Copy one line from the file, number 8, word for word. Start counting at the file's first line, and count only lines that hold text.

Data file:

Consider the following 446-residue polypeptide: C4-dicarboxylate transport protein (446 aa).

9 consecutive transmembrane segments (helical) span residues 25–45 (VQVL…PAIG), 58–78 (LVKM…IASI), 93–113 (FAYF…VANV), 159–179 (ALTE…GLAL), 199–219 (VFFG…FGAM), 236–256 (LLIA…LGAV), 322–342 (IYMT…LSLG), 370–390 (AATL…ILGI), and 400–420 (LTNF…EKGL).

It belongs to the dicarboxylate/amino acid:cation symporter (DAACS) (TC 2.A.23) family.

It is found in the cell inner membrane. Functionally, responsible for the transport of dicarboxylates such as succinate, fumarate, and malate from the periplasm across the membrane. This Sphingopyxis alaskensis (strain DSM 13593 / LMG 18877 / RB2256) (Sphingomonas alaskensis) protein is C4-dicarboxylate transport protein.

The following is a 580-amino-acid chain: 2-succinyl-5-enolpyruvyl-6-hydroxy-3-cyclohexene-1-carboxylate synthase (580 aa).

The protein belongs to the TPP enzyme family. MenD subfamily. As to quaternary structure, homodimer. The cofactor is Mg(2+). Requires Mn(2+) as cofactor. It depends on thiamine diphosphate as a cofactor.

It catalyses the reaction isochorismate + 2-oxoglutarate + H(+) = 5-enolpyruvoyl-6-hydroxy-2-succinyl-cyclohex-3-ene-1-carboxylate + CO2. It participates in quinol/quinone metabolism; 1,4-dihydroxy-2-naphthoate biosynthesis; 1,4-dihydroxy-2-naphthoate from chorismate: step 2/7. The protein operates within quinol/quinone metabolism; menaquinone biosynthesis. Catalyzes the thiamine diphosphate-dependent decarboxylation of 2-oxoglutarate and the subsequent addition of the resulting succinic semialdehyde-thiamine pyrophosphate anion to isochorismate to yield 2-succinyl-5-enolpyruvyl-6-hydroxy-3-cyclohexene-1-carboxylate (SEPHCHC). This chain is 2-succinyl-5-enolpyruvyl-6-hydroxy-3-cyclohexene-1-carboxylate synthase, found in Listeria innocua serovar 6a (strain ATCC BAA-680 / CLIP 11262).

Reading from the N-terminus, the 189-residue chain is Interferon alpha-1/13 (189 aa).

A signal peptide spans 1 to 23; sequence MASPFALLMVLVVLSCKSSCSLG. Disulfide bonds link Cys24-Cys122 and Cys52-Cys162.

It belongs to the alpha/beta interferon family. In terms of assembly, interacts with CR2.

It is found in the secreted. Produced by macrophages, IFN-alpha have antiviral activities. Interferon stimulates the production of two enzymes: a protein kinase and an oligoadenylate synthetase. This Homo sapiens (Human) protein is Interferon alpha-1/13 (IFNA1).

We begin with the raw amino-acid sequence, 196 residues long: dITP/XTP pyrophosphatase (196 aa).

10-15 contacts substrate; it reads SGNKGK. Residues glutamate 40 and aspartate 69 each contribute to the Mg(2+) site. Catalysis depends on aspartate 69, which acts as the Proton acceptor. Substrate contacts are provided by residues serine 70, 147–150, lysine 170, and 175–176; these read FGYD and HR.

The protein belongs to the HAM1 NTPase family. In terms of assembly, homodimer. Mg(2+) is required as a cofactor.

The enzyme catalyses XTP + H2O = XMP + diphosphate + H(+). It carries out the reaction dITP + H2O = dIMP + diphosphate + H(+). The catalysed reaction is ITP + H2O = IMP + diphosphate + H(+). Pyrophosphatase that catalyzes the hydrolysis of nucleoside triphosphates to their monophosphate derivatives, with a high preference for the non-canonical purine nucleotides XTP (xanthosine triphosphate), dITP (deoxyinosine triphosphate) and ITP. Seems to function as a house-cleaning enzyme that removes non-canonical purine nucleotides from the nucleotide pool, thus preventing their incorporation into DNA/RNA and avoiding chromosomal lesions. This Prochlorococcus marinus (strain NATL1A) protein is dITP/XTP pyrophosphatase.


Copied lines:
Reading from the N-terminus, the 189-residue chain is Interferon alpha-1/13 (189 aa).